Greetings! Welcome to my first attempt to use Up the Pets to teach the world about dogs. I needed help knowing where to start with this sort of thing, so I asked some folks recently what they’ve always wanted to know about dogs. Two of my favorites responses seemed to be wondering what was going on inside a dog’s head. This can be a pretty tricky subject. Half the time, I don’t even know what’s happening in my own brain.
Getting inside the mind of a dog is difficult, but not impossible. As far as I know, no one speaks “Dog” and I certainly haven’t heard of any talking dogs. Unless Rosetta Stone is developing software I’m not aware of, we may be stuck with our best guesses. Thankfully, there are some really good at guessers when it comes to these sorts of things working out a solution.
In particular, there is a neurologist in Atlanta who trains dogs to go into a MRI scanner so his team can read their brain waves. This seems like the most direct approach to seeing literally what is going on inside a dog’s brain. Since dogs and people are both mammals and mammalian brains tend to be very similar to one another structurally, it is possible to draw comparisons based on analogous results. What I find fascinating, but not at all surprising, is that the research supports the idea that dogs experience a range of emotions similar to ours.
What a dog can experience doesn’t appear to be nearly as complex as our own emotional development. Though it is still a subject of great scientific controversy, it’s not a huge stretch to compare the canine emotional range to that of an infant or young child. One of the questions that drew me here asked if dogs experience perpetual joy or fear throughout their day. Well, joy and fear are two emotions in the spectrum that dogs feel; along with affection, excitement, shyness, anger, and contentment to name a few.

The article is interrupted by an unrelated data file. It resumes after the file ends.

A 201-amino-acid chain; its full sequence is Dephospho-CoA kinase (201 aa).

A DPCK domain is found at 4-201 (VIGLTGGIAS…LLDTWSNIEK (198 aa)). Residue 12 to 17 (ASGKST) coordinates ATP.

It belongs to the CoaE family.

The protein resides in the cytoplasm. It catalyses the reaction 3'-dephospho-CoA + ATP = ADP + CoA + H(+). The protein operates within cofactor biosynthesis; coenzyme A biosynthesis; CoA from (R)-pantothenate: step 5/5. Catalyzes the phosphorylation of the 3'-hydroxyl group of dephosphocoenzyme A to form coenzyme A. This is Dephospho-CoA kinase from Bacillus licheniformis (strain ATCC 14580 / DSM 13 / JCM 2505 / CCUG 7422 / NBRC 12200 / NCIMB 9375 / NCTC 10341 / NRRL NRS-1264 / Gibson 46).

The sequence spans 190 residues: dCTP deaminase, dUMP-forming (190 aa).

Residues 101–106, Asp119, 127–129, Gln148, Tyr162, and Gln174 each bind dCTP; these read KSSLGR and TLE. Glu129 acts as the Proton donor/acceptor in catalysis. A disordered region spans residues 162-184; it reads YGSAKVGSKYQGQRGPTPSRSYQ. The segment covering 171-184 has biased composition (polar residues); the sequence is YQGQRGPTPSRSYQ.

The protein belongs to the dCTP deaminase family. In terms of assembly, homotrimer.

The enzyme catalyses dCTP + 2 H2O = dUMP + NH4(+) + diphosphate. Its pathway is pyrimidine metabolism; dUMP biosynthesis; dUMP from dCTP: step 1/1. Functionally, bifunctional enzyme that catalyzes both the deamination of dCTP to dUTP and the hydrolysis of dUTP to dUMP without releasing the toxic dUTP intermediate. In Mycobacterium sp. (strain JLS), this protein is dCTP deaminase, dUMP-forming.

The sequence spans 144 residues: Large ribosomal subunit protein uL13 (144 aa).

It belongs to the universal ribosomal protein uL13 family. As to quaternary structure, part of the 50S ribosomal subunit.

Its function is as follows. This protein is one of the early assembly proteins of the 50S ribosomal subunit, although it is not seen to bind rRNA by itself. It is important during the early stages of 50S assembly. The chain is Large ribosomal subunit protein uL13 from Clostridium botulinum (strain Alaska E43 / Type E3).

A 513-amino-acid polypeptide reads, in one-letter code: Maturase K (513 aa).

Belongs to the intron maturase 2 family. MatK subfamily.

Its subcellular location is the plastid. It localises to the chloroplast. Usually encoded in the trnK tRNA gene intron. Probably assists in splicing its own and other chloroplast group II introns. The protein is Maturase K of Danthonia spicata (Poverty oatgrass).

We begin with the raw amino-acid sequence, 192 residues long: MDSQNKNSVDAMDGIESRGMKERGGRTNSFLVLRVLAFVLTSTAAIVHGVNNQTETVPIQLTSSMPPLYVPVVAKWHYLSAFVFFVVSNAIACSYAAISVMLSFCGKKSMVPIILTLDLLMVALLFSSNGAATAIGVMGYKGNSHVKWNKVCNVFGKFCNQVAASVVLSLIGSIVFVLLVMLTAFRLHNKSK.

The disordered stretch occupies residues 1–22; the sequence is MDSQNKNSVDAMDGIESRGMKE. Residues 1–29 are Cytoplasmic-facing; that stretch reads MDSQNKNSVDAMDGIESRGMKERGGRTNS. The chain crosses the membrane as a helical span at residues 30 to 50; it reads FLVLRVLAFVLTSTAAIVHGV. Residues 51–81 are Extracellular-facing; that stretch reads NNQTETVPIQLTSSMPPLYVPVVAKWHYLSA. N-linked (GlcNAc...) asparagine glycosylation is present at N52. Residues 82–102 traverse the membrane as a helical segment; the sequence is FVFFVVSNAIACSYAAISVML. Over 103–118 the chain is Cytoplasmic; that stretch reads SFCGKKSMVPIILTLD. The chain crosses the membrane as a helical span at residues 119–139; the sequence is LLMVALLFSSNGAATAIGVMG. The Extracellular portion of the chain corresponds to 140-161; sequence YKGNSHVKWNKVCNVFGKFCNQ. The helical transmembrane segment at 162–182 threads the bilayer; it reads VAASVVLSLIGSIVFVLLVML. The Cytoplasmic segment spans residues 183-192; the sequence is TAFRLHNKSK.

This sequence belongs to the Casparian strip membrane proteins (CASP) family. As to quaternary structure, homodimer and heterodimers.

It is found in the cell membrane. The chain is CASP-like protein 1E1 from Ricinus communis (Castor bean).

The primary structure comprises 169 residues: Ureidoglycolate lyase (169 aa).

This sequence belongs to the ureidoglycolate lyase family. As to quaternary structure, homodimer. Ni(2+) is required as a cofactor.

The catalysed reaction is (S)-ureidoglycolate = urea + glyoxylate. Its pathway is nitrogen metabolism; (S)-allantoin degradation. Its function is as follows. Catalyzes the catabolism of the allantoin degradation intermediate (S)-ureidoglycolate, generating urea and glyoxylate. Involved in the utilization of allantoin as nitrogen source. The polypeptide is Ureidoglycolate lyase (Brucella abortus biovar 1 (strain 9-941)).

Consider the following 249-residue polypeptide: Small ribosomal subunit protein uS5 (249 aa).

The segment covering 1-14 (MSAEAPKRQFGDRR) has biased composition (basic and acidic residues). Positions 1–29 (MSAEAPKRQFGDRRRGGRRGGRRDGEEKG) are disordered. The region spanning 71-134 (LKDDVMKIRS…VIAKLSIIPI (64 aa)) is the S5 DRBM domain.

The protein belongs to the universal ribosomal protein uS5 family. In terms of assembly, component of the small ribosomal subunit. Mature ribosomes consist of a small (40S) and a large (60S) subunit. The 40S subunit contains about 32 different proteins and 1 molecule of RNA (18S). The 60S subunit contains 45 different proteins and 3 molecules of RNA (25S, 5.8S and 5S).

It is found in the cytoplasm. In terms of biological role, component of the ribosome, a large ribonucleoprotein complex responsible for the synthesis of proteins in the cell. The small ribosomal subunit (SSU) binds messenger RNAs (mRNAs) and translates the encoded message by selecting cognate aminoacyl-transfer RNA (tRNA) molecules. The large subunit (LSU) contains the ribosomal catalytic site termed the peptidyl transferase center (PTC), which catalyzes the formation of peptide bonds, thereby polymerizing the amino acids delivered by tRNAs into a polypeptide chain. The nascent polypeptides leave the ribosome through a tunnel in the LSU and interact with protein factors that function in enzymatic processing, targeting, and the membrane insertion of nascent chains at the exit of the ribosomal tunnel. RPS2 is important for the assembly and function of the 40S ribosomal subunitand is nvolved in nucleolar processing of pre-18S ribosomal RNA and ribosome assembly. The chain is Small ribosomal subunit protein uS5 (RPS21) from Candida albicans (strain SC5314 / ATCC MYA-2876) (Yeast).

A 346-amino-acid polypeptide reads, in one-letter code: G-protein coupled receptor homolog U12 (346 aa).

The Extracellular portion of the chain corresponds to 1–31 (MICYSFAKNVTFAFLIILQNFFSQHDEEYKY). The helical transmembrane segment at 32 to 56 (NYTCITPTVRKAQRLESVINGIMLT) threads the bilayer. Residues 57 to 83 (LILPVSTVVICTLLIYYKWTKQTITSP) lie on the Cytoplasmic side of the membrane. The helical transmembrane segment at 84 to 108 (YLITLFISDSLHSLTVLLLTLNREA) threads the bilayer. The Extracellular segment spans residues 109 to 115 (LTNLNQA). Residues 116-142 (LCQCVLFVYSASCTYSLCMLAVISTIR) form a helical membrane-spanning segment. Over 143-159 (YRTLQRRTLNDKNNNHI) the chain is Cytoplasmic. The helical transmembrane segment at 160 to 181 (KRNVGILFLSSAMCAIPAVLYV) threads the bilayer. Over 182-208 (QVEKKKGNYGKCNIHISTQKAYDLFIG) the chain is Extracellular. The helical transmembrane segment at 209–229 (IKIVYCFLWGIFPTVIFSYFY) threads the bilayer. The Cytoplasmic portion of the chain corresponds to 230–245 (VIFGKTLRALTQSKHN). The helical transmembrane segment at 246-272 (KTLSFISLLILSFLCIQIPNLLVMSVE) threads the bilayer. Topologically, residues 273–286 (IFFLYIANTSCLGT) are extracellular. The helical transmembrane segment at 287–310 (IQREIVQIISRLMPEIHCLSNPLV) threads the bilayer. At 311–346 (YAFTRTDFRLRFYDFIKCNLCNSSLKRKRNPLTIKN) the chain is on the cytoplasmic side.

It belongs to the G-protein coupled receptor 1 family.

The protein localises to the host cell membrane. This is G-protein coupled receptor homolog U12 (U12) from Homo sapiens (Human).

If spending my days standing around in rooms full of dogs has taught me anything, it’s that their behaviors tend to lean towards either aroused or resting, active or passive, on or off, with a heavy emphasis towards off. Even the most hyper dogs strive to be calm. They just may not know how or be able to do so in their current environment. Every second a dog is up and out of bed, it’s burning precious calories. For a creature whose basic goal in life is their people’s happiness, this is a problem. That’s why a routine is so important to dogs.
Dogs who know what’s coming next have the easiest time being calm and making the best of their time. Think of Bill Murray’s character at the end of Groundhog Day. The same precision predictability that allowed him to become a piano virtuoso is where dogs tend to thrive. Their goal seems to be geared more towards achieving levels of greatness in knowing when it’s time to be walked, fed, or to play. Once a dog is assured that all of these activities will happen exactly when they expect them to, the time in between is reserved for whatever else is on their agenda, which typically means naps.
It’s hard to know the specifics of what dogs think about in their downtime, but we do know that they dream about us. Dogs tend to live moment to moment and react to whatever stimulant is present. They definitely learn and build on experiences, but whatever is currently happening, is almost certainly what is affecting them. This could lead to periods of joy or fear throughout the day. But as long as these aren’t major disruptions, the dog will generally resume awaiting whatever might come next.
We owe it to our pups to make sure that all the energy they dedicate to us is worth their effort. They don’t ask for much. Setting aside small parts of our day to ensure our fluffy friends know they will be loved, fed, and sheltered goes a long way towards their mental stability. Thankfully, dogs don’t have too much else to worry about outside the basics. As long as this remains the case, even if your dog isn’t actively thinking of you throughout the day, they may be putting their amazing nose to work to smell if it’s time for you to be coming home.